Now I know why I switched to Scotch!
All this talk about milk reminds me of the story about why breast feeding is recommended for infants. The milk is warm, it's nutritious, and it comes in such lovely packages.
Now about those milk trains. The picture I'm getting is that a milk train is a freight train intended to get raw milk from dairy farms all over to the big city markets overnight, ASAP. However, in order to pick up milk in one rural village after another it has to stop at every little burg in the world, cancelling out the speed advantage.
If you decide to catch the milk train, which must have had a passenger car, you must be traveling very early in the morning and planning on lots of stops and starts to pick up milk, and maybe drop off empty metal containers. You'll eventually arrive at your destination, but only after a lot of what passengers consider delay.
So thanks guys, for helping me to stay as confused as ever.
Let's see, do I wanna take the local, the express, or the milk train?
Which is slower, the local or the milk train?
Isn't this why they invented da ferryboat? I never hearda one-a them making any stops along da way.
I don't recommend milk with the ferryboat hotdogs, incidentally. Liable to kill you before you hit Sout' Ferry. :)
Thanks, Gina, for your remarkable research efforts. Likewise to CharlieJ and JR for the military angles.
This bio of Lindbergh that I'm reading, that caused me to post the inquiry in the first place, is pretty interesting.
Lindbergh's 1927 pioneer solo flight across the Atlantic Ocean from NY to Paris caught people's imagination like nothing before. Since then we've had Sinatra and the Beatles. L. couldn't make a move without intense press coverage. His marriage and the birth of his son were heavily reported. The publicity resulted in the kidnap and death of his son. The circus trial of Bruno Richard Hauptmann added to the frenzy.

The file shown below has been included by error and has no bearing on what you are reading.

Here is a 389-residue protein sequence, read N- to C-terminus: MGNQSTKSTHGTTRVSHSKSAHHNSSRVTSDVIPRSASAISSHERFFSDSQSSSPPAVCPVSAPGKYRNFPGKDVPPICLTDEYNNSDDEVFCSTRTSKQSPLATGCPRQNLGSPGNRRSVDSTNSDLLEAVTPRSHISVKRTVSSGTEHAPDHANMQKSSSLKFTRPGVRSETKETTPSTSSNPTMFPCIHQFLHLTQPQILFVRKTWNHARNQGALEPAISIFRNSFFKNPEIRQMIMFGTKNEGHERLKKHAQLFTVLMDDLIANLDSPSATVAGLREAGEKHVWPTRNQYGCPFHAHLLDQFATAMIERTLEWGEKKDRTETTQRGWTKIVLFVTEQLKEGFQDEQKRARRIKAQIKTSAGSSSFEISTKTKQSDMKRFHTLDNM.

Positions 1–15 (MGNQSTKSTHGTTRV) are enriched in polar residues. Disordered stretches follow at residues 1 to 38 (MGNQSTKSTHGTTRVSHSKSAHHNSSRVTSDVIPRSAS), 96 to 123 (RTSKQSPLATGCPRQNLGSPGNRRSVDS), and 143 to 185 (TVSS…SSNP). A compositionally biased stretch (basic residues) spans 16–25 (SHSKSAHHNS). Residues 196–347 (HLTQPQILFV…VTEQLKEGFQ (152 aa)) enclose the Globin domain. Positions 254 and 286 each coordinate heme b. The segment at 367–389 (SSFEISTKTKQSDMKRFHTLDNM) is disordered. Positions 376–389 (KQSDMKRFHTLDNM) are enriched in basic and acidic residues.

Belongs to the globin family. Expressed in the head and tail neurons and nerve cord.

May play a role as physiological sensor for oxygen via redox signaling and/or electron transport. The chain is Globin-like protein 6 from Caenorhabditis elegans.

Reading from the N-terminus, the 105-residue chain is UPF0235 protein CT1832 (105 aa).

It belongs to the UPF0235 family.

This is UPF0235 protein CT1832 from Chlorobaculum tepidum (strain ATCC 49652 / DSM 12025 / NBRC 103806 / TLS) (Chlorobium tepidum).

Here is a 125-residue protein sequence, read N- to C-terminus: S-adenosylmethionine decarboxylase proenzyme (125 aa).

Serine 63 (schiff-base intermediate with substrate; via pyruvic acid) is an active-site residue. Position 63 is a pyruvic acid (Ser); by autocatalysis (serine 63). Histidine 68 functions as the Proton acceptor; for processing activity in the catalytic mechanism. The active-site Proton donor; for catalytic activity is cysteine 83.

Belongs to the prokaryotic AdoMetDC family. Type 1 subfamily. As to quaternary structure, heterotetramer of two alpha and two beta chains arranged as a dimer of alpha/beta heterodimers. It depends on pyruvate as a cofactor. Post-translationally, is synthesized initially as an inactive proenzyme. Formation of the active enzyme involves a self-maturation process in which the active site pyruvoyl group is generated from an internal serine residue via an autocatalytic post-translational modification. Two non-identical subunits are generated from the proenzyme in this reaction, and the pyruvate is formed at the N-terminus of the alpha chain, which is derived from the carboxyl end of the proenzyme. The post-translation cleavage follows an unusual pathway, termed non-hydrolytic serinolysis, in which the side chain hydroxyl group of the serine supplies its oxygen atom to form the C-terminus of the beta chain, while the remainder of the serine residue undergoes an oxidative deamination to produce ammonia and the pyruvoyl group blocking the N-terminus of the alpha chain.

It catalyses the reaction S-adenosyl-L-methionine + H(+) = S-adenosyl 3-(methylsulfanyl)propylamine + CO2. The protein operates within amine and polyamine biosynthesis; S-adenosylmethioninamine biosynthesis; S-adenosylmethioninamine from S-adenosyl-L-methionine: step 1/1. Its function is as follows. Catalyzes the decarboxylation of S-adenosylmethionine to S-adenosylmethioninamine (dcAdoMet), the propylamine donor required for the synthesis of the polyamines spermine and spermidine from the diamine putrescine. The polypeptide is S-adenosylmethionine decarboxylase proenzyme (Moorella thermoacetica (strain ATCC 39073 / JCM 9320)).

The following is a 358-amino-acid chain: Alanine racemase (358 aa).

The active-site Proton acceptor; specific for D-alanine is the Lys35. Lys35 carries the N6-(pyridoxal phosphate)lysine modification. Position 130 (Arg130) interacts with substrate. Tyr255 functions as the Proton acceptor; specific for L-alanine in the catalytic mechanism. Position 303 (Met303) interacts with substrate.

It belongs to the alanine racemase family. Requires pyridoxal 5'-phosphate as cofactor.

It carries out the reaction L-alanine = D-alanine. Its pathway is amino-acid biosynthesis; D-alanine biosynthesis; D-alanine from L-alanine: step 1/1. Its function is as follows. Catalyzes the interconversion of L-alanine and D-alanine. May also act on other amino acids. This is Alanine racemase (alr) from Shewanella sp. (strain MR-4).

Lindbergh, although a superlative aviator and aviation engineer, was a political naif. He accepted a Nazi decoration from Goering and refused to turn it in after Nazi atrocities became known, but turned in his American army air officer's commission as Colonel in protest against FDR's policy that led us closer to war with Germany.
Lindbergh became the lead spokesman and the big draw for the Committee to Defend America First (the "America Firsters"). These were the isolationists. Some wanted to keep America out of entangling European alliances, but others were Nazi sympathizers and what today we would consider heavy duty racists. Lindbergh invited a lot of mud and went, as one critic observed, from Jesus to Judas, fast.
When Japan attacked Pearl Harbor the America Firsters disappeared into the political void and L's earlier speeches seemed even more politically out of step with his world. He had trouble finding war-work because he'd resigned his commission and had opposed FDR, who had no interest in giving a platform to an opponent. L. got work with Ford Motors on B-24s and later with United Aircraft of Long Island (Corsairs), which sent him out to the Pacific Campaign to assess fighter plane performance.
L. made useful contributions to extending fighter range and flight time by finding adjustments to manifold pressure and rpms to save fuel.
Just thought you'd like to know as long as we were on the subject of milk.
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